The one thing that all these engines have in common to achieve such power levels are of course the turbocharger. Without the turbo it would not have been possible. Well I’m sure a supercharger could do the job too but that’s another story.

However time and time again people forget the most important parts when tuning cars. I’m talking about safety and racing safety gear. I do see that people buy racing seats and that’s good. But most of the time they don’t buy racing seats because of the added safety. It’s because they think racing seats look good. And what about things like auto racing helmets that keeps your head intact. Most of the time people come to the track without real racing helmets and if it’s street racing that’s taking place, no one seems to bother wearing any kind of racing helmets at all.

I do understand that people feel protected inside their car and they don’t think they need roll cages and in some cases opt for roll bars instead but you really need to think about this.

Some of the racing safety gear you should look at are the following:
racing suit
racing shoes
racing helmets
racing gloves

In case you don’t have a fuel cell in your car and there is a chance of fire or fuel leak then you should consider racing fire suits also because these will save your life. Fire is not to be taken lightly. If you have a good fuel system in place to feed your engine and anyone who are looking for power is going to have that. Then you need to understand that at any given time those racing fuel pumps are pumping 2 gallons of fuel every minute. And if you get a leak and have an accident you are in real trouble if the power to the pumps are not cut right away.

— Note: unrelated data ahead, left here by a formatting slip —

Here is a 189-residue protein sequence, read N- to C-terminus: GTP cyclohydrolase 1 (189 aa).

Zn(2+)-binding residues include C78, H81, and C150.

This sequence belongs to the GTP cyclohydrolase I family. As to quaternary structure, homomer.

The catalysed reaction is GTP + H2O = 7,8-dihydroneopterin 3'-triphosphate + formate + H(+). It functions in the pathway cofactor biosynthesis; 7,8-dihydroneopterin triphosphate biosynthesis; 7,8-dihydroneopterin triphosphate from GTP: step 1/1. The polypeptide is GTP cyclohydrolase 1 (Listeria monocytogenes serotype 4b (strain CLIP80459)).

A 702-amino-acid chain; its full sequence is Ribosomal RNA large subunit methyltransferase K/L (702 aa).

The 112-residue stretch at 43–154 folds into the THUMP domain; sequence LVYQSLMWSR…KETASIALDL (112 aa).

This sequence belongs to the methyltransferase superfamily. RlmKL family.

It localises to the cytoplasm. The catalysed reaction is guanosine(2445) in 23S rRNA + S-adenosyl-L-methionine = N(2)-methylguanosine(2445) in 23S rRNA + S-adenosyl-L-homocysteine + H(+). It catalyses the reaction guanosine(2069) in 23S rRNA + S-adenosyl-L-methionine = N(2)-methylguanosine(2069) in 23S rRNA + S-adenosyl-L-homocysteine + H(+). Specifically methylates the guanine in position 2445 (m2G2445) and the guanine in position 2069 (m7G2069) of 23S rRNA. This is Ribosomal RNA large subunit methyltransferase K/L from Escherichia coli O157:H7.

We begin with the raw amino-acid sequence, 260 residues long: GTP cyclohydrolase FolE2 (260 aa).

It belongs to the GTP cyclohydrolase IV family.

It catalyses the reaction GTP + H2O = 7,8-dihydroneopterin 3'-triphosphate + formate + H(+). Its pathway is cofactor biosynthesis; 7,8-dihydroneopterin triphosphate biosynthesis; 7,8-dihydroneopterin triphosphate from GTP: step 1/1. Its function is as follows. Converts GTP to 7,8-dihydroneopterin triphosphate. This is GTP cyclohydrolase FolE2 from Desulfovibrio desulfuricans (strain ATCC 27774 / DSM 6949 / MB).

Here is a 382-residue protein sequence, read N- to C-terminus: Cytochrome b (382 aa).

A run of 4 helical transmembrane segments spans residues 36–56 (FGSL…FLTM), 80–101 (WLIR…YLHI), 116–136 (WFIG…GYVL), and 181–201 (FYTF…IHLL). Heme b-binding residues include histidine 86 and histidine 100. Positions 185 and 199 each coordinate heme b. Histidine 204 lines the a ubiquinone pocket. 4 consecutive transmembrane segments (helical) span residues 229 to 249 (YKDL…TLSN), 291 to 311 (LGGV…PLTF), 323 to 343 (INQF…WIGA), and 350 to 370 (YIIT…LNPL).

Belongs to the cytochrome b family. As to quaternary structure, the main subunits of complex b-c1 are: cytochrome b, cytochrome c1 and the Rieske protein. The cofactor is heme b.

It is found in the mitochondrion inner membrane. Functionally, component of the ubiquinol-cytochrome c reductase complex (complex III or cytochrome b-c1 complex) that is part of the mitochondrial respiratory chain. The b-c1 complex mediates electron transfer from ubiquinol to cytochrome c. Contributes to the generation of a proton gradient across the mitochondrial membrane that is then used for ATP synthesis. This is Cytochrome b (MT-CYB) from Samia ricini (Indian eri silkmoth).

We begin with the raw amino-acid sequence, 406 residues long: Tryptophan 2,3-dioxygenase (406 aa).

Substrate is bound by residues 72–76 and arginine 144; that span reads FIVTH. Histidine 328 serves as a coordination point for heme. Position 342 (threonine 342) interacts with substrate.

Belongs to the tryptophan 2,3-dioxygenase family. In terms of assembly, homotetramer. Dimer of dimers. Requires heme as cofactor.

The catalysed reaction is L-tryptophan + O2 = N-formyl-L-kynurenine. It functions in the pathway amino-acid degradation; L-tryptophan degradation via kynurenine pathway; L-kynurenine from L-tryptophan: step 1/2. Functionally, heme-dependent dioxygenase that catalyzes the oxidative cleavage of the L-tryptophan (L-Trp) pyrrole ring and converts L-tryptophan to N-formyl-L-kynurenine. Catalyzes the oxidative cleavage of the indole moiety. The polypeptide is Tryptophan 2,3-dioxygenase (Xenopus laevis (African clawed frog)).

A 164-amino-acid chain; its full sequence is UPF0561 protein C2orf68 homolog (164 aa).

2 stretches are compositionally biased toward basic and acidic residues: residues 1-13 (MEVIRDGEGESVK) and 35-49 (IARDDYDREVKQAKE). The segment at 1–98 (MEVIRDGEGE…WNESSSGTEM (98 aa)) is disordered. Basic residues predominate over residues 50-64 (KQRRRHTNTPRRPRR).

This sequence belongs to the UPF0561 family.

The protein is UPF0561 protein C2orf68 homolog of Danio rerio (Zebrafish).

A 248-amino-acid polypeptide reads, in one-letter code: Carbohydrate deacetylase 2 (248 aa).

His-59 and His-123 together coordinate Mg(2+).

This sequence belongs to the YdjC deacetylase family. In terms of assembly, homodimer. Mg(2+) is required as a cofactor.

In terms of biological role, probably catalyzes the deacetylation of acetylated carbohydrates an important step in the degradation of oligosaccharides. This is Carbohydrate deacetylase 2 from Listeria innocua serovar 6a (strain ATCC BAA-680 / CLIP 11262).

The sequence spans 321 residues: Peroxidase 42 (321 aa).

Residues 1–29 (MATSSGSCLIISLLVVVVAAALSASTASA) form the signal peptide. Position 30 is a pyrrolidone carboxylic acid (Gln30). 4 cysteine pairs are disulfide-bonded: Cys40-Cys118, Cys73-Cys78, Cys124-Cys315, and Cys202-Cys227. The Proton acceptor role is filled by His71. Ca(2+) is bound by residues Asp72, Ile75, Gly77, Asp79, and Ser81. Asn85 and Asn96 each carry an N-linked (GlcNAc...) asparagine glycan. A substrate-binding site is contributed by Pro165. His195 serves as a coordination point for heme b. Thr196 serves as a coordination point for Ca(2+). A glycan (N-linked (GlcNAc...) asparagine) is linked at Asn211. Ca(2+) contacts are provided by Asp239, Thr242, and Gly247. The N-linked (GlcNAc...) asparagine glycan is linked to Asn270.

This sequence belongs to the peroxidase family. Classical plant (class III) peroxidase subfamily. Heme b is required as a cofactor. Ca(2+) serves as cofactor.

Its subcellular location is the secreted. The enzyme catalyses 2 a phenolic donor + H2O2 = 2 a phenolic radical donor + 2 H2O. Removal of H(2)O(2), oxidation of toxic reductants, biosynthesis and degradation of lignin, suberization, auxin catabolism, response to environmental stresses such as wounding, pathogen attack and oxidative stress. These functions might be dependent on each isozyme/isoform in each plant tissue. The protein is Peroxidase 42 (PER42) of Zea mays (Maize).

So having the right racing safety gear to protect you is always a good choice. Today’s car are much safer than the ones years ago, but you need to understand that when we double and triple the amount of power and turn our 100mph car into a 200mph fire spitting monster of a car you really, really should spend some time and pick out some racing safety gear also.